One by one, people continue to settle into the quiet country acreage of Millers, a sleepy hamlet in northeastern Carroll County.
In the town of Millers, and the surrounding area where roads are sometimes gravel, and acres of alfalfa or woodland keep the population scattered, 18 residences have sold in the past two years, including two farms. Just about any new listing includes four bedrooms and two baths on three acres, the minimum lot size for keeping a horse.
"What attracts? The beauty of the place, the feel of being out in the country, yet not far off the main road," said the Rev. Ira Barr, pastor of Millers United Methodist Church.
In his 10 years as pastor, he's watched his congregation become "active, growing. We have a lot of young parents assuming leadership positions, and a tremendous number of children."
In the tiny 111-year-old Millers United Methodist Church on Warehime Road, Barr has seen Sunday attendance increase. Two years ago it averaged at 81; it's now about 120, covering two services. The church began in 1881 as a Christian choir. In 1885 a weatherboard church was built on land donated by Maron Miller. (Millers seems to have been named for the number of residents named Miller, as evidenced by the church cemetery.) Additional space was added to both ends of the church and it received a stone facade in 1969.
For more than 100 years, Millers Picnic Grove has been the community hub, with picnic woods and small buildings in use for reunions, flea markets, twice-a-year church-sponsored crab cake and oyster dinners, and vacation Bible school. It's home to Boy Scout Troop 466 and Cub Scout Pack 466.
Judy Tyree, office manager of Long & Foster in Hampstead, calls Millers "a quiet community halfway between nowhere. You'll find older people in the older homes, and young professionals seeking land. A half-acre lot is unusual."
Paul and Linda Shipley built a two-story Colonial on seven acres on Millers Station Road eight years ago, choosing the country over downtown Manchester.
"We like that Millers is a small town," Linda Shipley says. "We wanted to move where we could have horses, yet have a 10-minute drive to Manchester Elementary School where our daughter would be out in the country. She could ride and feel safe and secure."
Her husband commutes 40 minutes to his job in Hunt Valley. Their neighbors include a Carroll Community College professor, a self-employed handyman, and an employee of Maryland Cup Corp.
It's believed that Pennsylvania Dutch farmers in the 1700s tended fields along the north-south dirt road known as Water Tank Road and Young Road. Young Road meets the railway where Millers Station Road crosses through the heart of Millers.
"The railroad is what put this place on the map," Barr says. "We were just a little town on the railroad called Millers Station, where passengers and farmers with milk would meet the train."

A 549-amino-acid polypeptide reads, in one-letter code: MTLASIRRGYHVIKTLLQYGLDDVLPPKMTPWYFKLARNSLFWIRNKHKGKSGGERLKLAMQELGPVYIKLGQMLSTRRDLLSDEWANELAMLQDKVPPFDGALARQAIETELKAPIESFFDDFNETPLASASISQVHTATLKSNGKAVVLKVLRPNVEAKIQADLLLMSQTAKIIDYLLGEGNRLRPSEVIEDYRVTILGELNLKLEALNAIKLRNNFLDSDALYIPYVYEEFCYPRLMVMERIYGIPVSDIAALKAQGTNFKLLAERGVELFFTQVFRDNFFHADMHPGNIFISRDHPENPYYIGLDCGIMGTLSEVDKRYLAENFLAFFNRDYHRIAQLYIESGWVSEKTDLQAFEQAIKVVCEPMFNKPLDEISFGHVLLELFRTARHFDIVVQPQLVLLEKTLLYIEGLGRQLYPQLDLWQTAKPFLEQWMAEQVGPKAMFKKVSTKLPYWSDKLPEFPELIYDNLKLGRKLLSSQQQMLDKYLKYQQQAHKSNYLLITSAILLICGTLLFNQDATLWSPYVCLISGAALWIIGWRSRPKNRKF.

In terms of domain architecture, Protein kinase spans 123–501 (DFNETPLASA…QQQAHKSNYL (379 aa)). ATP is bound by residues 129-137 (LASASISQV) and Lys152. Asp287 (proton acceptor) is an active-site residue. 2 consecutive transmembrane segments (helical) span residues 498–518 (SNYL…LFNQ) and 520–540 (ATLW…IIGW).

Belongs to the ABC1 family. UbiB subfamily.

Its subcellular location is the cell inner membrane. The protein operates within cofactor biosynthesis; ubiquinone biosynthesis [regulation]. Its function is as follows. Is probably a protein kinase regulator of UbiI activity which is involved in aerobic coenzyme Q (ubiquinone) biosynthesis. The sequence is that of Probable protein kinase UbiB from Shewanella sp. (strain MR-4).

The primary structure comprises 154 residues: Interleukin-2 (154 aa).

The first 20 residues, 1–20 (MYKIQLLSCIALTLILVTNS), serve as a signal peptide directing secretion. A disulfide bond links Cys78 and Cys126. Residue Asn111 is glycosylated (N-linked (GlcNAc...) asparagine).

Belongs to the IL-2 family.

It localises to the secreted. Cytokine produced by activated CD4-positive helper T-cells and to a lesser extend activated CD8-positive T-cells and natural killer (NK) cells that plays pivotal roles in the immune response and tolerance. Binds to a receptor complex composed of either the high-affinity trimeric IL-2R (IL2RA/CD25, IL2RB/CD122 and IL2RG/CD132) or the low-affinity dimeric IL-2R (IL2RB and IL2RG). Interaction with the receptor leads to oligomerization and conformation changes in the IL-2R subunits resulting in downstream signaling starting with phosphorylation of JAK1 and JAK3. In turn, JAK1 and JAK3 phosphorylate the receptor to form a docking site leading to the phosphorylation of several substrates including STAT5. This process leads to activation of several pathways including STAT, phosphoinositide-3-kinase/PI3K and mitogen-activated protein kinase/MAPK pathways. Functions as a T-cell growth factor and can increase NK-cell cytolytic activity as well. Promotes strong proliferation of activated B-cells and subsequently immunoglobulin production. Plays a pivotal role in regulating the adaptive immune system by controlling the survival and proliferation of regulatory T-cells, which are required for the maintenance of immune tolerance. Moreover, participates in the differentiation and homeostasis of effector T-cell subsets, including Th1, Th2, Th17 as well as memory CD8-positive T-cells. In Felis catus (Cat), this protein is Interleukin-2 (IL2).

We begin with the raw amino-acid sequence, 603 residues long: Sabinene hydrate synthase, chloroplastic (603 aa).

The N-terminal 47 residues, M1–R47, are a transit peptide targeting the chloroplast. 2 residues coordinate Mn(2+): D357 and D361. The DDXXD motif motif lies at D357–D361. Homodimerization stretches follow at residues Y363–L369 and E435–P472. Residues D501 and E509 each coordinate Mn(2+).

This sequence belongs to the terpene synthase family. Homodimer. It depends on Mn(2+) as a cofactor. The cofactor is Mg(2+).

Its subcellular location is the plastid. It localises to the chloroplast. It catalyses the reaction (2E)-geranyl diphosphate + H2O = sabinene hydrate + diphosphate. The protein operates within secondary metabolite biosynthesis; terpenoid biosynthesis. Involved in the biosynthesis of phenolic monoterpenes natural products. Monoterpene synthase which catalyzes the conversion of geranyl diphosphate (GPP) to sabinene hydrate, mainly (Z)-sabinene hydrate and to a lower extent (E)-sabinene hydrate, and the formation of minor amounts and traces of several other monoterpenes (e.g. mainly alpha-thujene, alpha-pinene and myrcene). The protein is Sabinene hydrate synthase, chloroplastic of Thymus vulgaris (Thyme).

In its Victorian heyday, downtown Millers was a water station for steam engines, and bustled with a general store, cannery, creamery, butcher, hotel, cigar factory -- up to 42 businesses at one time.
Post office a home
"People used to ride the train into town," relates Linda Shipley, who enjoys nuggets of town history. "One of my neighbors remembers she'd walk down to the train station, go to Hampstead, get groceries, and take the train back in the afternoon."
Today, even the former post office is a residence; the train lends but four blasts of the whistle as it rumbles through.
Eileen and Kevin Levee's 3 1/2 -year-old son, Ian, has become a train buff, turning from his preschool trains to watch the CSX freighters chug past the kitchen and living room windows of their Young Road home, one door up from the railway crossing.
Eileen Levee, from Upperco, and her husband, from Schalk Road in Millers, moved to their 75-year-old Young Road home as
newlyweds some five years ago.
"It was a fixer-upper," she says. "We expected to find [vintage] woodwork, but that had disappeared in the 1950s, we think. The house needed new walls, new ceilings, new floors."
She has photographs of five years of new electric wires, torn-out wallboard and decorated paneling that had to go. Last month, they decided to sell. Her husband, a computer programmer, commutes to the P. H. Glatfelter paper company in Spring Grove, Pa., and "we have only a half-acre here, and with two kids, we want more land. But if we can't sell, we'll stay," she says.
From their dining room, 2-year-old Noelle Levee watches Poppa John, a retired racehorse that lives on a neighbor's green acres. But all homeowners keep their horses within calling distance.
Roxann Baldwin and husband Dennis, a native of Millers, moved to Roller Road in 1981, where they now board horses. With an indoor arena added in September, they call their horse farm Sweet Rock Stables.
She gives riding lessons "to all ages, even to mothers who couldn't have a horse when they were little," she says, and welcomes the public to monthly open-class horse shows.